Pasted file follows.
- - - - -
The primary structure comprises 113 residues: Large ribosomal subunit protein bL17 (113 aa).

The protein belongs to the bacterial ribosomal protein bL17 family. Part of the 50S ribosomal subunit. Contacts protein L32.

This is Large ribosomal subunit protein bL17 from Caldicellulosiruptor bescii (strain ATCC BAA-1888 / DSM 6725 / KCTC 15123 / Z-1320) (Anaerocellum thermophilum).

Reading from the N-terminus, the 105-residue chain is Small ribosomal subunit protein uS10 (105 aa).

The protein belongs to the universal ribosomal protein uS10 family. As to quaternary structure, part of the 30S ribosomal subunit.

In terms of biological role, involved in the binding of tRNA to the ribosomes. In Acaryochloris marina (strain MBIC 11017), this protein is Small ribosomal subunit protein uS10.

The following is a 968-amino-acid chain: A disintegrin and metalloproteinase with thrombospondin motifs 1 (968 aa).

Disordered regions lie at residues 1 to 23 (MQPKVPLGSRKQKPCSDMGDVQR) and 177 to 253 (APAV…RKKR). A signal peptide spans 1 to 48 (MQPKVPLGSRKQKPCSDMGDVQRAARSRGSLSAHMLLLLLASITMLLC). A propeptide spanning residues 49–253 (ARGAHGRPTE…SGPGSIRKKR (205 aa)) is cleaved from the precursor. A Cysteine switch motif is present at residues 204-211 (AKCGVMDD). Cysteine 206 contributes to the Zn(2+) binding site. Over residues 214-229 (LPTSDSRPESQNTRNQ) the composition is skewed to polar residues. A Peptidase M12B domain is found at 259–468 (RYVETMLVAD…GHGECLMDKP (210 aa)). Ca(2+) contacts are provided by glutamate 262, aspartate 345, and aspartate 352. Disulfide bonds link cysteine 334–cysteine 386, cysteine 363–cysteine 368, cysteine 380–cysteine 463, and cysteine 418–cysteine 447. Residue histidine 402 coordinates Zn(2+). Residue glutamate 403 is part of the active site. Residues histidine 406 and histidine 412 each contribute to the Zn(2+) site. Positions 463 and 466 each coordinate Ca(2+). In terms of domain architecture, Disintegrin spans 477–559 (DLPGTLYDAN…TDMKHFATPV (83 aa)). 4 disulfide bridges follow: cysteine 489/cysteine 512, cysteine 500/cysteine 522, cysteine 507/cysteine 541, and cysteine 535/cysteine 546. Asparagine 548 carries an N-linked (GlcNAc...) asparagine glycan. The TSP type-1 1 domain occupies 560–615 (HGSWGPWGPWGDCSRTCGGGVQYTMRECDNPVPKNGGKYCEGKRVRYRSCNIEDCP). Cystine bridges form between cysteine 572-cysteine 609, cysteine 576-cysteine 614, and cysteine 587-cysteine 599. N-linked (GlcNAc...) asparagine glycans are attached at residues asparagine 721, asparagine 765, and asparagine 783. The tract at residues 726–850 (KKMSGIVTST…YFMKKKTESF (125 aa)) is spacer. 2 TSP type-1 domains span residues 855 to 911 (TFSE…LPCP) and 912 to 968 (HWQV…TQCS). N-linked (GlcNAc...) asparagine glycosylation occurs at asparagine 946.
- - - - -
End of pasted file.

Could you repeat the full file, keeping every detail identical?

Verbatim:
The primary structure comprises 113 residues: Large ribosomal subunit protein bL17 (113 aa).

The protein belongs to the bacterial ribosomal protein bL17 family. Part of the 50S ribosomal subunit. Contacts protein L32.

This is Large ribosomal subunit protein bL17 from Caldicellulosiruptor bescii (strain ATCC BAA-1888 / DSM 6725 / KCTC 15123 / Z-1320) (Anaerocellum thermophilum).

Reading from the N-terminus, the 105-residue chain is Small ribosomal subunit protein uS10 (105 aa).

The protein belongs to the universal ribosomal protein uS10 family. As to quaternary structure, part of the 30S ribosomal subunit.

In terms of biological role, involved in the binding of tRNA to the ribosomes. In Acaryochloris marina (strain MBIC 11017), this protein is Small ribosomal subunit protein uS10.

The following is a 968-amino-acid chain: A disintegrin and metalloproteinase with thrombospondin motifs 1 (968 aa).

Disordered regions lie at residues 1 to 23 (MQPKVPLGSRKQKPCSDMGDVQR) and 177 to 253 (APAV…RKKR). A signal peptide spans 1 to 48 (MQPKVPLGSRKQKPCSDMGDVQRAARSRGSLSAHMLLLLLASITMLLC). A propeptide spanning residues 49–253 (ARGAHGRPTE…SGPGSIRKKR (205 aa)) is cleaved from the precursor. A Cysteine switch motif is present at residues 204-211 (AKCGVMDD). Cysteine 206 contributes to the Zn(2+) binding site. Over residues 214-229 (LPTSDSRPESQNTRNQ) the composition is skewed to polar residues. A Peptidase M12B domain is found at 259–468 (RYVETMLVAD…GHGECLMDKP (210 aa)). Ca(2+) contacts are provided by glutamate 262, aspartate 345, and aspartate 352. Disulfide bonds link cysteine 334–cysteine 386, cysteine 363–cysteine 368, cysteine 380–cysteine 463, and cysteine 418–cysteine 447. Residue histidine 402 coordinates Zn(2+). Residue glutamate 403 is part of the active site. Residues histidine 406 and histidine 412 each contribute to the Zn(2+) site. Positions 463 and 466 each coordinate Ca(2+). In terms of domain architecture, Disintegrin spans 477–559 (DLPGTLYDAN…TDMKHFATPV (83 aa)). 4 disulfide bridges follow: cysteine 489/cysteine 512, cysteine 500/cysteine 522, cysteine 507/cysteine 541, and cysteine 535/cysteine 546. Asparagine 548 carries an N-linked (GlcNAc...) asparagine glycan. The TSP type-1 1 domain occupies 560–615 (HGSWGPWGPWGDCSRTCGGGVQYTMRECDNPVPKNGGKYCEGKRVRYRSCNIEDCP). Cystine bridges form between cysteine 572-cysteine 609, cysteine 576-cysteine 614, and cysteine 587-cysteine 599. N-linked (GlcNAc...) asparagine glycans are attached at residues asparagine 721, asparagine 765, and asparagine 783. The tract at residues 726–850 (KKMSGIVTST…YFMKKKTESF (125 aa)) is spacer. 2 TSP type-1 domains span residues 855 to 911 (TFSE…LPCP) and 912 to 968 (HWQV…TQCS). N-linked (GlcNAc...) asparagine glycosylation occurs at asparagine 946.